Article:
Saturday, August 31, 2013

On the road again: WorldCon, San Antonio, day 3

My day began, as usual, with a bit of work, after which I rushed over to the convention center to do my 11:00 a.m. reading.  I expected no one to show, so I was pleasantly surprised to have an audience of ten or eleven folks whom I did not already know.  In gratitude for them getting up so early on a Saturday, I gave them several options for what I might read.  They chose the Heinlein afterword.

This time, I read it all the way through without tearing up, which I considered a definite improvement.

For most of the rest of the afternoon, I did normal con stuff:  got lunch, caught a few panels of friends, wandered the dealers' room and the art show, talked to a few friends.  I crammed in a bit of work as well.

I needed some time away from crowds, so I spent a few hours watching the UFC 164 prelims before I headed off to the Baen party.  I consider myself pretty bad at mingling at parties, so I found a tolerable spot on the large and lovely balcony and spent most of the evening talking to various folks, mostly existing friends but also a few people I met there.  For me, that's about as active a socializing plan as I can handle. 

I'm always struck by how bad I am at parties, while so many other folks seem completely at ease and in their element.  I don't expect to ever become good at these affairs, but I suppose I'm a tad less awkward than I once was.  That's progress of a sort.

Friday, August 30, 2013

On the road again: WorldCon, San Antonio, day 2

Today looked to be the quietest day of the con for me, so I slept more than normal, got up, worked, dozed a bit, and crammed in some more work.  After a quick lunch, I headed to the convention center to help with and catch the Baen Traveling Road Show, an always entertaining look at upcoming books and their cover art.

I roamed the art show a bit, but work beckoned, so I returned to it.  I look forward to the weekend days not being so full of work.

Dinner was a long, pleasant affair with Baen Publisher Toni Weisskopf and a host of Baen authors and friends.  We all walked to Bohanan's, a local steak house, and enjoyed traditional but very high quality steakhouse fare.  My Caesar salad was right on the mark, and my steak was delicious; I'd definitely go back there for the same sort of meal.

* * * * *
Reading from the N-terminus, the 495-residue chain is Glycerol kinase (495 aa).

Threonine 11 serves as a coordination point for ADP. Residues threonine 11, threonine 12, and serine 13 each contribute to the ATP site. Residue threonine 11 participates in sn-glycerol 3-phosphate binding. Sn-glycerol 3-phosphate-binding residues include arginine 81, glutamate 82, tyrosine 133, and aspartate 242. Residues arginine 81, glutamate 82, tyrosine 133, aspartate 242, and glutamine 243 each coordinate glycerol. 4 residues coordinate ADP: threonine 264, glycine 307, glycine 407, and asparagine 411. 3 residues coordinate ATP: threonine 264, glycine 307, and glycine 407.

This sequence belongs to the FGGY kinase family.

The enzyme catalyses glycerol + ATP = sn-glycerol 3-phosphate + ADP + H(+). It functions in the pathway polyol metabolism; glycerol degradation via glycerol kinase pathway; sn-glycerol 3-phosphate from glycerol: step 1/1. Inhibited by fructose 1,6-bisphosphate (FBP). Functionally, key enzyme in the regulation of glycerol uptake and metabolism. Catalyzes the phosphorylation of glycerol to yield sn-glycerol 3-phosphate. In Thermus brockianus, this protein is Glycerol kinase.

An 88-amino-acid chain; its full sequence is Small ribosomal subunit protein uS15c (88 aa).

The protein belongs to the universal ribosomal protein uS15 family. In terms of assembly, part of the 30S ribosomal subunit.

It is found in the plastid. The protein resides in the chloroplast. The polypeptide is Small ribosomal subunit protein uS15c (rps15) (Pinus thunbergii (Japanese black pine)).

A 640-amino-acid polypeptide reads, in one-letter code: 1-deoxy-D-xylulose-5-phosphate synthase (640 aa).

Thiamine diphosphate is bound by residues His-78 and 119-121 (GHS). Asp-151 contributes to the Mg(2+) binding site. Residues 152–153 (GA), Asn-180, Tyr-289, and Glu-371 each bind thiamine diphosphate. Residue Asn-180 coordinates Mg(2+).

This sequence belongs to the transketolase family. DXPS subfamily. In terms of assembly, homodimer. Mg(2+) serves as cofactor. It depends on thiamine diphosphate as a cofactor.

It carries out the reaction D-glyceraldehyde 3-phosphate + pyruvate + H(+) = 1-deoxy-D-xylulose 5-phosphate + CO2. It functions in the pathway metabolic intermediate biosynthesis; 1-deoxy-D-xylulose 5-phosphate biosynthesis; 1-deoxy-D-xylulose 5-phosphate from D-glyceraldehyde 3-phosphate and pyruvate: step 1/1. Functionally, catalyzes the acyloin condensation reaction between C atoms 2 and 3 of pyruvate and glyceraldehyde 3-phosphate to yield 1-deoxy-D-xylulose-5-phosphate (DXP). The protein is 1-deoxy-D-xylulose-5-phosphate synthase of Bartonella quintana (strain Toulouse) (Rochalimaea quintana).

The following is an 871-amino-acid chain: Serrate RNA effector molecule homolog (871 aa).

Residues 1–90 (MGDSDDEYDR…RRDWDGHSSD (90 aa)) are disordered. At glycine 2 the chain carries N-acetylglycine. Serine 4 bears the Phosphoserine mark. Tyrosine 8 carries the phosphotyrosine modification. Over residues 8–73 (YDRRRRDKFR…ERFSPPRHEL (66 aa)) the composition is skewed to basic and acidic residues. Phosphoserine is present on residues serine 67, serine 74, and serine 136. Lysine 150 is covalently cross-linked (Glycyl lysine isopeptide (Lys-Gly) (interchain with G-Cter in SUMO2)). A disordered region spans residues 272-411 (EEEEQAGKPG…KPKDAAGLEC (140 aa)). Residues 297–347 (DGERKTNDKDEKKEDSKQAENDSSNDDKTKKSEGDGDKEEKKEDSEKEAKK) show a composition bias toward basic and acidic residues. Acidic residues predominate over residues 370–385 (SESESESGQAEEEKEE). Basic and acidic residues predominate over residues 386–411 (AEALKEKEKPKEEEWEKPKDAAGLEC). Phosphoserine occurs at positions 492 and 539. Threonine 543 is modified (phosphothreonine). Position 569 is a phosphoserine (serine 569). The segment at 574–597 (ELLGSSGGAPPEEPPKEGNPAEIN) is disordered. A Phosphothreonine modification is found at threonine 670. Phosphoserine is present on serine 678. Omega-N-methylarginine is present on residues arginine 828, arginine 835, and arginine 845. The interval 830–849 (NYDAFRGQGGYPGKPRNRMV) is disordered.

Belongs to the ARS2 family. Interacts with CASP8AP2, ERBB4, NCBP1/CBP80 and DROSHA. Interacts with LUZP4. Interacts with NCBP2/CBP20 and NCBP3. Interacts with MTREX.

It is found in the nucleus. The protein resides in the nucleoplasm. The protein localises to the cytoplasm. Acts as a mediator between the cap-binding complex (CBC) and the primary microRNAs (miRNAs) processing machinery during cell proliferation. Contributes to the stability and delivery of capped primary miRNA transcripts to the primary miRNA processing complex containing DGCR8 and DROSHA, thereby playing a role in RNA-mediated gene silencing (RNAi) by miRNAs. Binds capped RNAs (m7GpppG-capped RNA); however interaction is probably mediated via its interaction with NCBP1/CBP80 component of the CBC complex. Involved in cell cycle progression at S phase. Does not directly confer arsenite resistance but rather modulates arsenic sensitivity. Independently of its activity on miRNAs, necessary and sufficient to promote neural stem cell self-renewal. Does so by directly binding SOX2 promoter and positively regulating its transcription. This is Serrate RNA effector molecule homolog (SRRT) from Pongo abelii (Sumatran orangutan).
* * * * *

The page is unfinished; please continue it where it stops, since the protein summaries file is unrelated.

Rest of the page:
After dinner, a group of us that included Lois McMaster Bujold sat and listened to law-enforcement stories from friends (and active workers in law enforcement) Griffin and Gerry. 

A low-key but pleasant day. 

Thursday, August 29, 2013

On the road again: WorldCon, San Antonio, day 1

My day began and ended with work, and it also featured a healthy dose of work in the middle.  Even so, I managed to fit in some time at the con.

My first non-work activity was a barely passable lunch at the nearby food court.  Better food is readily available near the hotel, but I worked too late to be able to walk to any of it and still make my panel on time.  Tomorrow should be better on this front.

I was the moderator on my first panel, The Impact of Aaron Swartz.  My fellow panelists included two attorneys, a professor, and a reporter, all of whom had strong feelings about the topic and about the related broader issues of technology and civil liberties, so I focused on keeping the conversation going smoothly and making sure all the panelists had a chance to speak on all the topics.  We ran only a couple of minutes late, the discussion moved along briskly, and all in attendance seemed to enjoy the panel.  Good enough for me.

After a work conference call, I spent a bit of time checking out the art show and the dealers' room before returning to work.  I enjoyed the exhibits of several artists, though my favorite pieces were, rather predictably, from my friend and Hugo-nominated artist, John Picacio

Dinner was decent sushi at a nearby place, followed by Ben & Jerry's ice cream.

I party-crawled a bit, but my heart wasn't in it--I'm rarely comfortable in the big convention parties--and I was tired, so I called it an early (for me) night.

Tomorrow, I hope to get to see a bit more of the con, maybe catch a few panels.

Wednesday, August 28, 2013

On the road again: WorldCon, San Antonio, day 0

After three interrupted hours of truly terrible sleep, I woke up, showered, threw my Dopp kit into my suitcase, and headed for the airport.  Everything on the first leg went as well as it could:  pleasant work time in the Admirals' Club, an upgrade and a breakfast and a bit of dozing and a bit of work on the plane, and an early arrival.

As I was waiting to board the second plane, Griffin waved hello, and we hung out a bit.  It's always good to catch up with him, as I expect I'll be doing on and off throughout the con.

The second leg was short, and I was in an exit-row seat, so I dove again into work and had a pleasant enough flight.

Work ate most of the rest of the day, though I managed to register for the con and to buy some Coke Zero--essential work fuel--for the room.

It's my first night in Texas, so dinner was barbecue at a local branch of the County Line, and dessert was ice cream--not Amy's, but pleasant.

More work, some UFC fights on TV, more work--did I mention work?  Busy day.

In about twelve hours, I moderate a panel, so I'm going to crash now.  Tomorrow, the WorldCon starts for real.

Tuesday, August 27, 2013

Beware the North Raleigh Hibernian Pub